Bearing all this in mind, it was to my great relief that my first New Year’s Eve in New Zealand offered up a far more enjoyable concluding chapter to 2010 than I thought possible. This was no doubt helped along by the fact that Holly had the great fortune of being born on 31st December and therefore provided a far better excuse for a proper knees-up than your average New Year’s Eve. We also had the bonus of being offered the chance to spend it up in the Coromandel peninsula, where the parents of Holly’s very good friend Julianne own a batch house within a stone’s throw of the beach at the resort town of Whangamata (pronounced, inexplicably, as Fongamatar by the locals). The batch provided an excellent base at which to gather a perfectly-sized group of friends to see in the new year without the need to splash out inordinate amounts of cash at a local bar or club. As with Christmas, the exemplary weather helped no end to facilitate a more dynamic programme of activities than I would have been able to experience back home and we were able to spend our final day of 2010 relaxing on the beach, stuffing our faces with greedy portions of fish ‘n’ chips on the batch’s terrace and playing outdoor drinking games into the wee hours of January 1st without the slightest call for a scarf or hat. And, thanks to Holly's serendipitous birth date, we were all able to gorge ourselves on great guilt-free servings of birthday cake throughout.

The generosity of Julianne’s parents Lyn and John in allowing us to stay with them for the rest of the weekend meant that our first days of the new year were not spent suffering from the customary post-Christmas depression but exploring some of New Zealand’s most beautiful coastal scenery. Though Wanagamata itself is something of a magnet for teenage party-goers desperate to indulge in all possible pleasures (legal or otherwise) while away from their parents, the multitude of beaches nearby offered a variety of opportunities for more civilised seaside fun. The gorgeous bay of Pokehino, for example, reachable only via a thirty minute trek through thick native bushland, provided a secluded tropical haven as yet undiscovered by even the most fastidious tourist guides. Its small white sand beach, flanked by New Zealand’s defining pohutukawa trees, was a perfect spot for a relaxing afternoon of reading and swimming, even if a sudden explosion of tiny jellyfish did their best to scupper our enjoyment of the latter.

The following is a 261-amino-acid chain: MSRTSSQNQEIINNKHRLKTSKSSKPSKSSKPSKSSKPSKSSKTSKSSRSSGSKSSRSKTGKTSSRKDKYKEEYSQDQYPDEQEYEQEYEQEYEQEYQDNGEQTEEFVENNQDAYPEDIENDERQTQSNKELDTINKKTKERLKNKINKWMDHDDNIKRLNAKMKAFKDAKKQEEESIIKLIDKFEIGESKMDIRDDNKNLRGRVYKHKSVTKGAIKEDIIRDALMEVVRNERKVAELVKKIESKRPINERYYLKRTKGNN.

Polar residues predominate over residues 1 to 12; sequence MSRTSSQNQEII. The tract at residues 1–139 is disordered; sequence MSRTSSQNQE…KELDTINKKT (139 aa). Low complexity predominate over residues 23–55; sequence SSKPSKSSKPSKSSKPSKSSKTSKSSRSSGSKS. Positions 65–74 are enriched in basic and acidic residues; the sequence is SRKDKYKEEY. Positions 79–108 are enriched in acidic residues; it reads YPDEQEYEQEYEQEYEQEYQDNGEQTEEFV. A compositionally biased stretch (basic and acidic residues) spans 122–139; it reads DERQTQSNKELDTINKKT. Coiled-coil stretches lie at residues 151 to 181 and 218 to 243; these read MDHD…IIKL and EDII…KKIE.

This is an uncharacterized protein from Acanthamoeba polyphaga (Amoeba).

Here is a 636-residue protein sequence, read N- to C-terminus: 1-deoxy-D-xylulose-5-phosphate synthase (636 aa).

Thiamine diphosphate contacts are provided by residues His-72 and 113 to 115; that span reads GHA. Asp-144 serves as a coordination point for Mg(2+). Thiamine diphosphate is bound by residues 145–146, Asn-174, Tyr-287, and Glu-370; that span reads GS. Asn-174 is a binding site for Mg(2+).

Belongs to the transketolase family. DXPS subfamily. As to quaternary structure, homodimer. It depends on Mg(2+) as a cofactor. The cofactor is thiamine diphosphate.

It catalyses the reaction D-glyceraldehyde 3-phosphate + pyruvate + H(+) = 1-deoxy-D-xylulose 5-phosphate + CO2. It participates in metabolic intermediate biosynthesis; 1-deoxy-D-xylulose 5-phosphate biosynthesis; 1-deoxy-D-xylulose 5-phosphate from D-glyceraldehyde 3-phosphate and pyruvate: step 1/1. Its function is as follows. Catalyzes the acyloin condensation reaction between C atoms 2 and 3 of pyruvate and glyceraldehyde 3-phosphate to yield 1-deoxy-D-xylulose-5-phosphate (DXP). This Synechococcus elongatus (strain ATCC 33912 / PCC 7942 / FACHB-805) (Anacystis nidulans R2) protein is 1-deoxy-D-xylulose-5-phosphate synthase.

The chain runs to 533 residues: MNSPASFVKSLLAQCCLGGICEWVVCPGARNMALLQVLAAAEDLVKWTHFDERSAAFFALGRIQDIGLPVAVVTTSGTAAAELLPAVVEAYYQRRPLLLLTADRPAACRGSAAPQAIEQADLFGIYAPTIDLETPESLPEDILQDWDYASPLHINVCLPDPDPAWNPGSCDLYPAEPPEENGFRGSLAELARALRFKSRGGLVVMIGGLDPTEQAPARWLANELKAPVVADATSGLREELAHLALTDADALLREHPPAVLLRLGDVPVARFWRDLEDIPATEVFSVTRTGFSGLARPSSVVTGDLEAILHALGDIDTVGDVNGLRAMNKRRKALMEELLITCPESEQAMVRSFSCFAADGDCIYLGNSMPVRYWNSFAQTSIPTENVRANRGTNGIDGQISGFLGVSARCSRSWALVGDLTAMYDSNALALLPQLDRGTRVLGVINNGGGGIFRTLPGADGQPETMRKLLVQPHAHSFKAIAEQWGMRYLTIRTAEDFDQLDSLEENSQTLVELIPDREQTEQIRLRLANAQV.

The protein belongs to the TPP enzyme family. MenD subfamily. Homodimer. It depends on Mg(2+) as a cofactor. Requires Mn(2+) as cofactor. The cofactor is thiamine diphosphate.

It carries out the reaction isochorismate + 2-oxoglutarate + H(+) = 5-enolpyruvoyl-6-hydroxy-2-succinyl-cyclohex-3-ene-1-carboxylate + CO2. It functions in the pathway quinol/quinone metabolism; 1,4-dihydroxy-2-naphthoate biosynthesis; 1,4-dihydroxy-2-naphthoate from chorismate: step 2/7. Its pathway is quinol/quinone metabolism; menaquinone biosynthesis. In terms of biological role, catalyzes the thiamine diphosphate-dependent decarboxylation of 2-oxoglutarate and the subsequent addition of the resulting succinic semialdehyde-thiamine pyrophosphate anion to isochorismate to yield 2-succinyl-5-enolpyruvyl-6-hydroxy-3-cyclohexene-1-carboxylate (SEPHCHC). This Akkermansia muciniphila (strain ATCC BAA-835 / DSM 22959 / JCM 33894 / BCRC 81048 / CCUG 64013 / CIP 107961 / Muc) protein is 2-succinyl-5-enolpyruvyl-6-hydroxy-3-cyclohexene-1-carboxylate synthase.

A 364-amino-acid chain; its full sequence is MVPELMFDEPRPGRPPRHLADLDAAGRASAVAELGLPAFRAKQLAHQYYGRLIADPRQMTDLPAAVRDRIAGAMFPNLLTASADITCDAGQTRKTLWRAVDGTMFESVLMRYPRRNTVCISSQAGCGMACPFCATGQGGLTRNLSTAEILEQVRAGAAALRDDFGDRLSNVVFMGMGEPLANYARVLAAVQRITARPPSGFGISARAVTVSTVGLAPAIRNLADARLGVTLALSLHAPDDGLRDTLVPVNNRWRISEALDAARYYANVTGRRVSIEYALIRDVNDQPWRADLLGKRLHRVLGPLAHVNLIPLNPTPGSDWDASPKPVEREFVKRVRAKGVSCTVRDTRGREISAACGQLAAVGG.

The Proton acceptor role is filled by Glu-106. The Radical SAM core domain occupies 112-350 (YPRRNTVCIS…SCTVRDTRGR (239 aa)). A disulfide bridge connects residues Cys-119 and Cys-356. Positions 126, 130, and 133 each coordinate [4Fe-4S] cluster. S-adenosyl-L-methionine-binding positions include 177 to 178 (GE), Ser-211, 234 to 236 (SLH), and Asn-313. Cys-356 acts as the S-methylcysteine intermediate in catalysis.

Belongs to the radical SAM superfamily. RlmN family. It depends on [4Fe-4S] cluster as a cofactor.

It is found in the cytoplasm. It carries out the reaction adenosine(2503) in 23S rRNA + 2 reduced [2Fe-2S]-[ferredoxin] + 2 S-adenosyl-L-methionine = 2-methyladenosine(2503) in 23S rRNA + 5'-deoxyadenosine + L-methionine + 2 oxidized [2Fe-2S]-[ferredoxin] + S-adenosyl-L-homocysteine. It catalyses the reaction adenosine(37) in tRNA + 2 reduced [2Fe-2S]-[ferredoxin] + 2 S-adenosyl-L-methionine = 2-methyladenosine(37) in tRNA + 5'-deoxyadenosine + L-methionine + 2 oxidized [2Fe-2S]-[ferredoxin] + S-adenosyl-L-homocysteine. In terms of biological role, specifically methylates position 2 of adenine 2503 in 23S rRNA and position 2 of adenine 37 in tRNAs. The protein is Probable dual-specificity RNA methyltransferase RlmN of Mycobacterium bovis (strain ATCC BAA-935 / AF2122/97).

Further up the coast, we made a visit to the more widely-known Hot Water Beach, where hundreds of eager bathers had congregated to dig pits and trenches which automatically fill up from the natural warm springs that flow underneath. More spectacular, and certainly more tranquil, was the beach around Cathedral Cove, a yawning hole carved straight through the rock which opens out onto another stunning tree-lined beach.

With reports from back home suggesting that the UK is seemingly on the brink of another ice age, my excitement at spending time in such a beautiful part of the country more than compensated for the sadness I felt at missing out on my own friends’ and family’s celebrations. But after experiencing first hand how much fun Christmas and New Year can be in the middle of the summer under crystal clear skies and brilliant sunshine, I think I’m more likely to be encouraging them to come out here for next year’s festivities rather than rushing to book a flight home myself…